When the first Left Behind apocalyptic novel proposal was submitted to Tyndale Publishing House in the early 1990s, v-p and publisher Ron Beers remembers skeptics asking, "Why would someone read this book when they already know how it ends?" Almost 39 million copies in books and related products later, sales of the Left Behind series show no signs of slowing, and titles regularly appear on national bestseller lists. Desecration, the ninth book in the series, set for release in October, will have a three-million-copy first print run, and the original book, Left Behind (1995), recently hit six million in copies sold.

It's a long way from 1962, when company founder Kenneth Taylor created the Living Bible translation for his 10 kids and sold it out of his Illinois home. The company gradually carved out a niche for itself, and in 1998 Tyndale House had sales of about $40 million. With the success of Left Behind, the company projects $175 million in sales for the fiscal year just ended April 30, 2001.

Penned by Jerry B. Jenkins and Tim LaHaye, Left Behind has morphed from one book into a projected 12-book series, with a prequel and a sequel also under negotiation. Despite the in-your-face evangelistic message, the general market has embraced Left Behind wholeheartedly. "Some were uncomfortable with our product before," said Beers. "Christian publishers have been a well-kept secret in the general trade."

A well-kept secret indeed. The first four books in the series showed up on CBA bestseller lists, but didn't chart on national lists. In February of 1999, the general market—which knew Tyndale House mostly for its The Book campaign in the 1980s—got interested in Apollyon, according to Everett O'Bryan, v-p of sales. Tyndale wrote orders for big-box stores, including Sam's and Wal-Mart, and Apollyon and Assassins (1999) made brief appearances on national bestseller lists. In August 1999, Tyndale set a street date for Assassins, which "created an event that got attention," O'Bryan said. The Indwelling and The Mark, both released last year, have two million and 2.5 million hardcover copies in print, respectively, while the trade paperback edition of The Indwelling has 600,000 copies in print since its January release.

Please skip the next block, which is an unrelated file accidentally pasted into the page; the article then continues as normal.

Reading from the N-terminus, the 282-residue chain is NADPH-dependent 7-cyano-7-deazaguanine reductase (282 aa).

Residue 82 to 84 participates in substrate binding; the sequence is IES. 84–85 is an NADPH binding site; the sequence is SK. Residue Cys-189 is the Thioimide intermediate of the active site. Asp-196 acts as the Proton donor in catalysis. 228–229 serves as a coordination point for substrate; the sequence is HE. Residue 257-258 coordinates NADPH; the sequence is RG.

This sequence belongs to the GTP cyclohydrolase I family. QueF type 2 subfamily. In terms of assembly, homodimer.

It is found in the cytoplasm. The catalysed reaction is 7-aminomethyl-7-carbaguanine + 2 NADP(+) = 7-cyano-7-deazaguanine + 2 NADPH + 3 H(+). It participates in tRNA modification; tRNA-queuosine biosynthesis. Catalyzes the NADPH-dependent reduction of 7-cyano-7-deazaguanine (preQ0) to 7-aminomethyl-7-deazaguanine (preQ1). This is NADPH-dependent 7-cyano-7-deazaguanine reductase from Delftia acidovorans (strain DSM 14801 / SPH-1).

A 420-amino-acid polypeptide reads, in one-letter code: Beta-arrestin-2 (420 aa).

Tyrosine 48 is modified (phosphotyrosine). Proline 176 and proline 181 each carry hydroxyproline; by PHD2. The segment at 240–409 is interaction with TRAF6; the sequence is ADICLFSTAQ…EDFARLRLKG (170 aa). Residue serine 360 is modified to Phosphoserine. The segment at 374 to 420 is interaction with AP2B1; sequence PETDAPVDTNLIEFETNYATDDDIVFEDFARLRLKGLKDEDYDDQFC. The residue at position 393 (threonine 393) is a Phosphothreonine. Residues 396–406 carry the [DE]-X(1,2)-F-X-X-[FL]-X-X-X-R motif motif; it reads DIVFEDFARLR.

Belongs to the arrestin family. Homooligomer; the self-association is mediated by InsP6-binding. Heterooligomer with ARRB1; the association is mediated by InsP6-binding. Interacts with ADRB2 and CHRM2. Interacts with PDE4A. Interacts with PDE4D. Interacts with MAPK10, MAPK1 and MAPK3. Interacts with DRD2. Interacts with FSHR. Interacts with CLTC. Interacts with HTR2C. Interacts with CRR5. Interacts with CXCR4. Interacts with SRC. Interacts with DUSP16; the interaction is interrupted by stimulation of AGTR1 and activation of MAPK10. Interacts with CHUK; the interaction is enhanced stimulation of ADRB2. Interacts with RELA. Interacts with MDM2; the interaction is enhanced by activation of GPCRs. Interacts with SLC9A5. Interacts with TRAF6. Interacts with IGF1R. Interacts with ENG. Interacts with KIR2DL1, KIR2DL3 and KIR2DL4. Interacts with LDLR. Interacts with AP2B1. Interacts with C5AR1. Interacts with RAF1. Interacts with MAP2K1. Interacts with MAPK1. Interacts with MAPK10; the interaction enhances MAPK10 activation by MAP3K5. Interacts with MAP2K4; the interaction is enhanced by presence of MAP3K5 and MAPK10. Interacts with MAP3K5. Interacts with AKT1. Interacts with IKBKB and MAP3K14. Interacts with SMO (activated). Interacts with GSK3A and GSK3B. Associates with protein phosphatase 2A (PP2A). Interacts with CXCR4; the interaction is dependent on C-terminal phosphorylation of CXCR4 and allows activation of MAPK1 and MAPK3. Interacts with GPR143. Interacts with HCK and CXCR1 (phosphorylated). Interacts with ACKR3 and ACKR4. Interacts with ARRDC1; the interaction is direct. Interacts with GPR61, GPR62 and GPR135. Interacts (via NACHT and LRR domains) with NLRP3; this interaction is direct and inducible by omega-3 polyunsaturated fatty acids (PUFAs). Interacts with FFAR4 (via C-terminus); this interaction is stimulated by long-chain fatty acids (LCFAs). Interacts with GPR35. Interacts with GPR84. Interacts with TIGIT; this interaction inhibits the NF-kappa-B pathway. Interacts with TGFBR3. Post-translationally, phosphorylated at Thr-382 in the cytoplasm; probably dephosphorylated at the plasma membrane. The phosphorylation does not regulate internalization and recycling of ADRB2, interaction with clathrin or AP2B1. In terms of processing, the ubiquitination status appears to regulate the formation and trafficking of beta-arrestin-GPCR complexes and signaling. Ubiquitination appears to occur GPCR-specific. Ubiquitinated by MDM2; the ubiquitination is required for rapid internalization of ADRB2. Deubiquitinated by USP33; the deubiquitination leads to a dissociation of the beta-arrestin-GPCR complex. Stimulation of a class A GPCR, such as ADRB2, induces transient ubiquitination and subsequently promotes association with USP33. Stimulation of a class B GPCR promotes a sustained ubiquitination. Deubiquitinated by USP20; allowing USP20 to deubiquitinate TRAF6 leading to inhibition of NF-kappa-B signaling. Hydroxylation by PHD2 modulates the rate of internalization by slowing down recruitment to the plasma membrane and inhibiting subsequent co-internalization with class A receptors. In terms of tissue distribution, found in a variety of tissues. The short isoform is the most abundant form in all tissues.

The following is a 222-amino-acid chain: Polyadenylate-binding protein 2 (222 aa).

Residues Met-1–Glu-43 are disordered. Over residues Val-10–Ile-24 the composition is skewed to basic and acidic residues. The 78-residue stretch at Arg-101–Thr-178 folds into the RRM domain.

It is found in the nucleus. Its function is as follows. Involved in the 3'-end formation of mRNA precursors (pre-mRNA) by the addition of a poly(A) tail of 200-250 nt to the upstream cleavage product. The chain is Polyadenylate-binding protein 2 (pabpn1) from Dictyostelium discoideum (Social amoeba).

The phenomenon has fueled growth and reorganization at the publishing house. In two years, Tyndale has increased staff by nearly 50%, from 200 "full-time equivalent" employees to 295, and has 400 people on its payroll. Left Behind has a full-time public relations person, and soon current marketing director Dan Balow will focus exclusively on Left Behind products. After fulfillment problems last year, Tyndale added a new v-p of operations, John Seward, who is revamping the order picking and processing functions.

The need for space has increased as well. In the past 18 months, executive v-p and chief financial officer Paul Matthews said Tyndale has added 60,000 square feet of warehouse space and is renting an additional 80,000 square feet. The company has added 24,000 square feet of office space, and construction begins soon on a 100,000-square-foot warehouse to replace the rental space. "We've spent $12 million on fixed assets in the past 18 months, including land," Matthews said. Tyndale has also upped its production output from 200 in 1998 to a projected 300 for calendar 2001.